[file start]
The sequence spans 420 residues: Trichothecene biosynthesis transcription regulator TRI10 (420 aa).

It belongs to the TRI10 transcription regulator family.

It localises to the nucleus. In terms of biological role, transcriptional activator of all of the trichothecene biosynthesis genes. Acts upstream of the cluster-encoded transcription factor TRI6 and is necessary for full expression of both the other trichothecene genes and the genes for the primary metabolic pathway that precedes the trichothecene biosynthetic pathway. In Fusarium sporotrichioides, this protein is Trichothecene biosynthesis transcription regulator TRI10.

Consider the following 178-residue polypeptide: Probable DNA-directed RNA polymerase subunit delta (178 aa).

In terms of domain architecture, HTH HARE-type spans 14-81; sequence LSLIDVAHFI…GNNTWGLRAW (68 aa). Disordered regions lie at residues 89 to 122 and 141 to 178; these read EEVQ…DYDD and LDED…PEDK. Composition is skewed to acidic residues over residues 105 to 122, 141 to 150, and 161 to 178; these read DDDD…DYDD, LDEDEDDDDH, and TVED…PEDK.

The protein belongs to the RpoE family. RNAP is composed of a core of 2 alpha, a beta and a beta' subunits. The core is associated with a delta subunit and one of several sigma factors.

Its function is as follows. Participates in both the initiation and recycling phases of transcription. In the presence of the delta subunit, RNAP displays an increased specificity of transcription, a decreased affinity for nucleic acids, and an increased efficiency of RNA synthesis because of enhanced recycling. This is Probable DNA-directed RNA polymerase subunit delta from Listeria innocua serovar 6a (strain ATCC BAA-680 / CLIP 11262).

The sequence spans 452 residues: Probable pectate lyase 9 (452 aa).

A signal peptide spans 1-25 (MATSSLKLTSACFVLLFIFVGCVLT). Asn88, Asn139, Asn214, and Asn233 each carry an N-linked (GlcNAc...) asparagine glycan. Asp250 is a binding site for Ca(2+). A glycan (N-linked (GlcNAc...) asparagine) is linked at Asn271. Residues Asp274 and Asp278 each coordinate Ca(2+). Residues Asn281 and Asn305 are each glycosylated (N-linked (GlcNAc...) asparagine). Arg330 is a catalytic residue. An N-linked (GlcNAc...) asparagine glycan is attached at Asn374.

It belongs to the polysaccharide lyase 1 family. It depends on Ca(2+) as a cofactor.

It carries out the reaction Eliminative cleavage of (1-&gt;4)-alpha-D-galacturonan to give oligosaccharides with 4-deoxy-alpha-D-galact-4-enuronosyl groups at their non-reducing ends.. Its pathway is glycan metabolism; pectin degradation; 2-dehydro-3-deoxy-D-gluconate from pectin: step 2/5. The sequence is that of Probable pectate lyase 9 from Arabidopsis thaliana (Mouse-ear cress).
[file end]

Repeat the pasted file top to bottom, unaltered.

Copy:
The sequence spans 420 residues: Trichothecene biosynthesis transcription regulator TRI10 (420 aa).

It belongs to the TRI10 transcription regulator family.

It localises to the nucleus. In terms of biological role, transcriptional activator of all of the trichothecene biosynthesis genes. Acts upstream of the cluster-encoded transcription factor TRI6 and is necessary for full expression of both the other trichothecene genes and the genes for the primary metabolic pathway that precedes the trichothecene biosynthetic pathway. In Fusarium sporotrichioides, this protein is Trichothecene biosynthesis transcription regulator TRI10.

Consider the following 178-residue polypeptide: Probable DNA-directed RNA polymerase subunit delta (178 aa).

In terms of domain architecture, HTH HARE-type spans 14-81; sequence LSLIDVAHFI…GNNTWGLRAW (68 aa). Disordered regions lie at residues 89 to 122 and 141 to 178; these read EEVQ…DYDD and LDED…PEDK. Composition is skewed to acidic residues over residues 105 to 122, 141 to 150, and 161 to 178; these read DDDD…DYDD, LDEDEDDDDH, and TVED…PEDK.

The protein belongs to the RpoE family. RNAP is composed of a core of 2 alpha, a beta and a beta' subunits. The core is associated with a delta subunit and one of several sigma factors.

Its function is as follows. Participates in both the initiation and recycling phases of transcription. In the presence of the delta subunit, RNAP displays an increased specificity of transcription, a decreased affinity for nucleic acids, and an increased efficiency of RNA synthesis because of enhanced recycling. This is Probable DNA-directed RNA polymerase subunit delta from Listeria innocua serovar 6a (strain ATCC BAA-680 / CLIP 11262).

The sequence spans 452 residues: Probable pectate lyase 9 (452 aa).

A signal peptide spans 1-25 (MATSSLKLTSACFVLLFIFVGCVLT). Asn88, Asn139, Asn214, and Asn233 each carry an N-linked (GlcNAc...) asparagine glycan. Asp250 is a binding site for Ca(2+). A glycan (N-linked (GlcNAc...) asparagine) is linked at Asn271. Residues Asp274 and Asp278 each coordinate Ca(2+). Residues Asn281 and Asn305 are each glycosylated (N-linked (GlcNAc...) asparagine). Arg330 is a catalytic residue. An N-linked (GlcNAc...) asparagine glycan is attached at Asn374.

It belongs to the polysaccharide lyase 1 family. It depends on Ca(2+) as a cofactor.

It carries out the reaction Eliminative cleavage of (1-&gt;4)-alpha-D-galacturonan to give oligosaccharides with 4-deoxy-alpha-D-galact-4-enuronosyl groups at their non-reducing ends.. Its pathway is glycan metabolism; pectin degradation; 2-dehydro-3-deoxy-D-gluconate from pectin: step 2/5. The sequence is that of Probable pectate lyase 9 from Arabidopsis thaliana (Mouse-ear cress).